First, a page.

Enthusiasts enjoy social, mental benefits of old pastime
On a cold afternoon inside an old building in southern Seoul, a group of people are playing cards. People of all ages cluster round square tables and chairs in a small room.
At each table, four people sit silently, staring at their cards.
“We play bridge here almost every day,” says Choi An-hee, chairwoman of Korea Contract Bridge League.
Bridge is a trick-taking card game using a standard deck of 52 cards. It is played by four players with two people sitting across each other playing as a team.
Each player receives 13 cards and teams try to win as many tricks as possible. Players each lay a card, which should be in the same suit as the first card. The one who plays the highest card in the suit wins the trick.
Many people here might not familiar with bridge, but it is a classic card game enjoyed by all ages and walks of life ― from multi billionaires Bill Gates and Warren Buffett to tennis star Martina Navratilova.
Buffett once described it as “such a sensational game that I wouldn’t mind being in jail if I had three cellmates who were decent players.”
“Everyone can play it, even old people like me also can play it as long as you have the strength to hold your cards,” says Choi, 68.
It’s not easy to see old and young, men and women sharing a pastime these days, but with bridge everyone can have a great time together, she claims.
The problem is, however, it takes a great deal of time to understand the basics. Bridge is considered the most challenging card game ever invented.
“For me, it took almost six months to be able to sit down and play with other players,” Choi says.
The possibilities, she explains, are almost limitless, hence the great complexity of the game.
Members of Korea Contract Bridge League play bridge at the league office in southern Seoul. (Lee Sang-sub / The Korea Herald)
So why do people want play such a complicated game? It’s because it does not depend on luck or the cards one draws, but on the knowledge and the expertise of the players, Choi explains.
“You will almost never see the same bridge hand twice, but that’s why people like it so much,” she adds.
Kim Soo-dong, 63, a former Korean ambassador to Canada, says he got “hooked” after playing it with his foreign friends.
A few bridge enthusiasts who, like Kim, had played the game overseas, introduced the game here in the early 1990s.
Since its establishment in 1993, the Korea Contract Bridge League has been the official representative organization to the World Bridge Federation.
The KCBL is also a member of the Pacific Asia Bridge Federation, which includes countries such as China, Japan, Australia, New Zealand, Malaysia, Singapore and Thailand.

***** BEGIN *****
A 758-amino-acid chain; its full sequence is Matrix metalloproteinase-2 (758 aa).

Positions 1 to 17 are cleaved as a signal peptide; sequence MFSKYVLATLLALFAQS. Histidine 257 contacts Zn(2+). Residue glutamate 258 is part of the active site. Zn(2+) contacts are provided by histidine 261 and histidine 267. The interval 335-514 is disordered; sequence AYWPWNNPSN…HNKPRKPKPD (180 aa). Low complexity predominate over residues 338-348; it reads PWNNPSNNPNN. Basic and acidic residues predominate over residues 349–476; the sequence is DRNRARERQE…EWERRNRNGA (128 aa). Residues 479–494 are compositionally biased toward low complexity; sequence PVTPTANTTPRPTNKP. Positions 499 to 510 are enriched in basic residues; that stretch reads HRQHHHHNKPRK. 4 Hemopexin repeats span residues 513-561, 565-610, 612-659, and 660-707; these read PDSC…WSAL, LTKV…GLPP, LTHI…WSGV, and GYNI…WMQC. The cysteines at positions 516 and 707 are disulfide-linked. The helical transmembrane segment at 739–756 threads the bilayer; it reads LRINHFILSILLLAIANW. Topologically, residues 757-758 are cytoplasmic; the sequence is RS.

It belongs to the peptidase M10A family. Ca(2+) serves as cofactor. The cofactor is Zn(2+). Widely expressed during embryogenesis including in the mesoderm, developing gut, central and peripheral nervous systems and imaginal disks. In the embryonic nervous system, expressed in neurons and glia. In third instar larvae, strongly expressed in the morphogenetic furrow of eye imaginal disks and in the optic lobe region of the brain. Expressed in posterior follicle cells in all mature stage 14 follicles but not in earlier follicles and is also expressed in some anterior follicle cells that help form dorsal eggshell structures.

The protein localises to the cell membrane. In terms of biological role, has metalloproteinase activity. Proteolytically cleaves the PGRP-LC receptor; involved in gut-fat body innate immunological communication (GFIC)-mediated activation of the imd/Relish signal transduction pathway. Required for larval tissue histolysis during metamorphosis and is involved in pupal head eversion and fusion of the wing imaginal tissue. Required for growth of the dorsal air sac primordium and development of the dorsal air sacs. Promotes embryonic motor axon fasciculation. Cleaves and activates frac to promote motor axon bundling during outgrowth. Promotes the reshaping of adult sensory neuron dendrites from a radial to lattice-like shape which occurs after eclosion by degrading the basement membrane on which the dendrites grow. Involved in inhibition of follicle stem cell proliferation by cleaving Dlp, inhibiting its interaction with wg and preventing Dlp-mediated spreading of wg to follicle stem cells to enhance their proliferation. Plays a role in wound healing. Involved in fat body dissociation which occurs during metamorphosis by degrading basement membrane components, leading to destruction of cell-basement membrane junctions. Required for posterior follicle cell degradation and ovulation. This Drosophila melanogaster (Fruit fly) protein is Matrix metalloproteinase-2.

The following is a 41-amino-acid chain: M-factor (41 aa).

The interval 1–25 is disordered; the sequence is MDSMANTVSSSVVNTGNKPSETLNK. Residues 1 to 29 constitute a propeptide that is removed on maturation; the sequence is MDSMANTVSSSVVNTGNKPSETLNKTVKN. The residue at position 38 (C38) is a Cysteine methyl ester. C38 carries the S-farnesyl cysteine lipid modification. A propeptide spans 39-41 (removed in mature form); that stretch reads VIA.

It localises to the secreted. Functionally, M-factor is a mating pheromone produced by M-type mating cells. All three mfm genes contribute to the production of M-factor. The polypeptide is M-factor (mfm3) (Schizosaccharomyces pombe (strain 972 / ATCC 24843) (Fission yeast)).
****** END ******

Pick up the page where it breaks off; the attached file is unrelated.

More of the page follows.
According to Choi, the KCBL has around 400 active members with an additional 2,000 members who also play it on websites such as www.bridgebase.com.
The number of members, she admits, remains small compared to neighboring countries, such as Japan with more than 7,000 registered members.
But the bridge population is slowly on the rise and an increasing numbers of young people enjoy the game, according to the chairwoman of KCBL.
Choi Sang-ho, 37, who’s been playing bridge nearly 10 years, says he first started playing after reading Agatha Christie’s “Cards on the Table.”
“After reading the book, I really wanted to play it, so I started it online,” Choi says.
The KCBL currently hosts bridge games almost every day at its office in Sinsa-dong, southern Seoul, and there are special tournaments throughout the year.
“There are usually two sessions on each day, at 10 a.m. and 2 p.m. With a joining-fee of 10,000 won ($9), you can enjoy a day of bridge,” she added.
Bridge has also been taught at Myongji University as a part of its baduk studies course since 2007, and beginners’ bridge classes are now available at cultural centers at various department stores, including Hyundai and Shinsegae, across Seoul.
Kim Dae-hong, a 21-year-old student, says he first played bridge at Myongji University and has never stopped.
Kim had his first international play in the Asia Pacific Bridge Federation Championship in June 2011 in Kuala Lumpur, where he found a huge gap with the world’s top players.
“Many people still think it’s a pastime for the old, but I think it’s a really exciting game for all,” Kim adds noting that he is hoping to see more youngsters join him in the Korean national bridge team.
“To be honest, the current level of Korean bridge is like Korea’s first World Cup in 1954, where the team lost 9-0. But we’re working hard to find more young players and promote the game,” says Choi.
The wonderful thing about bridge, Choi says, is that “You won’t have to sit alone. You meet different people through the game.”
“And there is always something to learn in bridge. It keeps my mind alert,” she adds.
For information about bridge groups and lessons at KCBL Center, call (02) 3445-3847 or visit at www.kcbl.org.
By Oh Kyu-wook (firstname.lastname@example.org